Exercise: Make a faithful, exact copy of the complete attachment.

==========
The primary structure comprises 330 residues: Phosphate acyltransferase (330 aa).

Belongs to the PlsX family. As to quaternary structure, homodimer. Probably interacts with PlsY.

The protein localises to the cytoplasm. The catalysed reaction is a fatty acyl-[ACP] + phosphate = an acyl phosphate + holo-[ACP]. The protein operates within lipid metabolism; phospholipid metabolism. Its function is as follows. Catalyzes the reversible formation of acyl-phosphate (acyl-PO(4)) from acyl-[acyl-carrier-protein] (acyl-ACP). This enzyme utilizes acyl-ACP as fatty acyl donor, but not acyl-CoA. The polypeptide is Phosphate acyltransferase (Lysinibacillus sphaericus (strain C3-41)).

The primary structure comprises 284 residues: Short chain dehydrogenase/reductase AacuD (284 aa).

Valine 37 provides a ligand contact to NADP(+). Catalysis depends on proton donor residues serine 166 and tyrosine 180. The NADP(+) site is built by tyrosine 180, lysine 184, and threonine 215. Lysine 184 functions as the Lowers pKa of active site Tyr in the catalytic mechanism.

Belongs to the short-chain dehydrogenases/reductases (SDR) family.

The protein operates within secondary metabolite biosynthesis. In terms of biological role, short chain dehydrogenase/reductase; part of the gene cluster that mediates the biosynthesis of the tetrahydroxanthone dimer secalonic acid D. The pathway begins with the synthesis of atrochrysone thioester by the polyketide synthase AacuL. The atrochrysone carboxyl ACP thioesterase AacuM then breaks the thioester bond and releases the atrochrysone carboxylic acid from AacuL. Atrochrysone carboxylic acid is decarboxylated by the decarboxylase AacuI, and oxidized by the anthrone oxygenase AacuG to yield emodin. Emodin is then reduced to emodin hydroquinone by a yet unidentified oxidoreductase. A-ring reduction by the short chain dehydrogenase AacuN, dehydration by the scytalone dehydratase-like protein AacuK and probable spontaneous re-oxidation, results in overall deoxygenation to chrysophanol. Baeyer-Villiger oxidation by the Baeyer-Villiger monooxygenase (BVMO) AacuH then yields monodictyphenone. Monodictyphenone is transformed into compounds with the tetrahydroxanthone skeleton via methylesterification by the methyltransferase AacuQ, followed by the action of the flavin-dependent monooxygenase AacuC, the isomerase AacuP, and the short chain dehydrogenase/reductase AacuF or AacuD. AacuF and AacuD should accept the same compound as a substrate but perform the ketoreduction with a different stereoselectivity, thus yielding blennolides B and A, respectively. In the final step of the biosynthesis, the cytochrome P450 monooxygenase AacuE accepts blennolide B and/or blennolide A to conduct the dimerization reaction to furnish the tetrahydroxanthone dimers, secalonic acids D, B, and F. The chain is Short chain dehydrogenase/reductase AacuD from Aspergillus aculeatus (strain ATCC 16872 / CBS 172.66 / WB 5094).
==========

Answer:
The primary structure comprises 330 residues: Phosphate acyltransferase (330 aa).

Belongs to the PlsX family. As to quaternary structure, homodimer. Probably interacts with PlsY.

The protein localises to the cytoplasm. The catalysed reaction is a fatty acyl-[ACP] + phosphate = an acyl phosphate + holo-[ACP]. The protein operates within lipid metabolism; phospholipid metabolism. Its function is as follows. Catalyzes the reversible formation of acyl-phosphate (acyl-PO(4)) from acyl-[acyl-carrier-protein] (acyl-ACP). This enzyme utilizes acyl-ACP as fatty acyl donor, but not acyl-CoA. The polypeptide is Phosphate acyltransferase (Lysinibacillus sphaericus (strain C3-41)).

The primary structure comprises 284 residues: Short chain dehydrogenase/reductase AacuD (284 aa).

Valine 37 provides a ligand contact to NADP(+). Catalysis depends on proton donor residues serine 166 and tyrosine 180. The NADP(+) site is built by tyrosine 180, lysine 184, and threonine 215. Lysine 184 functions as the Lowers pKa of active site Tyr in the catalytic mechanism.

Belongs to the short-chain dehydrogenases/reductases (SDR) family.

The protein operates within secondary metabolite biosynthesis. In terms of biological role, short chain dehydrogenase/reductase; part of the gene cluster that mediates the biosynthesis of the tetrahydroxanthone dimer secalonic acid D. The pathway begins with the synthesis of atrochrysone thioester by the polyketide synthase AacuL. The atrochrysone carboxyl ACP thioesterase AacuM then breaks the thioester bond and releases the atrochrysone carboxylic acid from AacuL. Atrochrysone carboxylic acid is decarboxylated by the decarboxylase AacuI, and oxidized by the anthrone oxygenase AacuG to yield emodin. Emodin is then reduced to emodin hydroquinone by a yet unidentified oxidoreductase. A-ring reduction by the short chain dehydrogenase AacuN, dehydration by the scytalone dehydratase-like protein AacuK and probable spontaneous re-oxidation, results in overall deoxygenation to chrysophanol. Baeyer-Villiger oxidation by the Baeyer-Villiger monooxygenase (BVMO) AacuH then yields monodictyphenone. Monodictyphenone is transformed into compounds with the tetrahydroxanthone skeleton via methylesterification by the methyltransferase AacuQ, followed by the action of the flavin-dependent monooxygenase AacuC, the isomerase AacuP, and the short chain dehydrogenase/reductase AacuF or AacuD. AacuF and AacuD should accept the same compound as a substrate but perform the ketoreduction with a different stereoselectivity, thus yielding blennolides B and A, respectively. In the final step of the biosynthesis, the cytochrome P450 monooxygenase AacuE accepts blennolide B and/or blennolide A to conduct the dimerization reaction to furnish the tetrahydroxanthone dimers, secalonic acids D, B, and F. The chain is Short chain dehydrogenase/reductase AacuD from Aspergillus aculeatus (strain ATCC 16872 / CBS 172.66 / WB 5094).